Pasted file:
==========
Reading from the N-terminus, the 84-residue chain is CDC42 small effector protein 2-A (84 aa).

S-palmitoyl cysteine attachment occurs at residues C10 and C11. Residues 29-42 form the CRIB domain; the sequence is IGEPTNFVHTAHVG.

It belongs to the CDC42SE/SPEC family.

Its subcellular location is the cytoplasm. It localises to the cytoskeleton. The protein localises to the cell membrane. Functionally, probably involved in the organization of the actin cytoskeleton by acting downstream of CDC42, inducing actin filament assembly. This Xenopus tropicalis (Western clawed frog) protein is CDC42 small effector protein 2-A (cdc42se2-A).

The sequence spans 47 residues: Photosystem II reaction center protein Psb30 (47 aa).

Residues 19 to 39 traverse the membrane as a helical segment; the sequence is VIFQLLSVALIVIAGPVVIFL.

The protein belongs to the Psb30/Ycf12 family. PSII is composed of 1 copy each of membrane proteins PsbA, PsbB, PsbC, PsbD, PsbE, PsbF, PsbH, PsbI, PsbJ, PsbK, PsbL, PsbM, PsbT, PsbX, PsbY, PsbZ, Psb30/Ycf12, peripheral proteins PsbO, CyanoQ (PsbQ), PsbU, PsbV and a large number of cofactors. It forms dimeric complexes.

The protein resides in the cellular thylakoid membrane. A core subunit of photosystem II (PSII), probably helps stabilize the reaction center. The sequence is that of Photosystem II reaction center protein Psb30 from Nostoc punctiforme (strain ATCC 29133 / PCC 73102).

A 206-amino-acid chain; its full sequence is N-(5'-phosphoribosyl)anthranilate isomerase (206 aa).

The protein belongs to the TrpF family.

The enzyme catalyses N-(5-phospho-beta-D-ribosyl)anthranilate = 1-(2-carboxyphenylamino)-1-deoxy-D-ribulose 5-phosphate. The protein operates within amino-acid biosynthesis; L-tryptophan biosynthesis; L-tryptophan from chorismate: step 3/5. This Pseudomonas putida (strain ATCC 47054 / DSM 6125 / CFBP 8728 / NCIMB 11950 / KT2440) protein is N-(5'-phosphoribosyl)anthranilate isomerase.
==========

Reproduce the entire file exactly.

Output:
Reading from the N-terminus, the 84-residue chain is CDC42 small effector protein 2-A (84 aa).

S-palmitoyl cysteine attachment occurs at residues C10 and C11. Residues 29-42 form the CRIB domain; the sequence is IGEPTNFVHTAHVG.

It belongs to the CDC42SE/SPEC family.

Its subcellular location is the cytoplasm. It localises to the cytoskeleton. The protein localises to the cell membrane. Functionally, probably involved in the organization of the actin cytoskeleton by acting downstream of CDC42, inducing actin filament assembly. This Xenopus tropicalis (Western clawed frog) protein is CDC42 small effector protein 2-A (cdc42se2-A).

The sequence spans 47 residues: Photosystem II reaction center protein Psb30 (47 aa).

Residues 19 to 39 traverse the membrane as a helical segment; the sequence is VIFQLLSVALIVIAGPVVIFL.

The protein belongs to the Psb30/Ycf12 family. PSII is composed of 1 copy each of membrane proteins PsbA, PsbB, PsbC, PsbD, PsbE, PsbF, PsbH, PsbI, PsbJ, PsbK, PsbL, PsbM, PsbT, PsbX, PsbY, PsbZ, Psb30/Ycf12, peripheral proteins PsbO, CyanoQ (PsbQ), PsbU, PsbV and a large number of cofactors. It forms dimeric complexes.

The protein resides in the cellular thylakoid membrane. A core subunit of photosystem II (PSII), probably helps stabilize the reaction center. The sequence is that of Photosystem II reaction center protein Psb30 from Nostoc punctiforme (strain ATCC 29133 / PCC 73102).

A 206-amino-acid chain; its full sequence is N-(5'-phosphoribosyl)anthranilate isomerase (206 aa).

The protein belongs to the TrpF family.

The enzyme catalyses N-(5-phospho-beta-D-ribosyl)anthranilate = 1-(2-carboxyphenylamino)-1-deoxy-D-ribulose 5-phosphate. The protein operates within amino-acid biosynthesis; L-tryptophan biosynthesis; L-tryptophan from chorismate: step 3/5. This Pseudomonas putida (strain ATCC 47054 / DSM 6125 / CFBP 8728 / NCIMB 11950 / KT2440) protein is N-(5'-phosphoribosyl)anthranilate isomerase.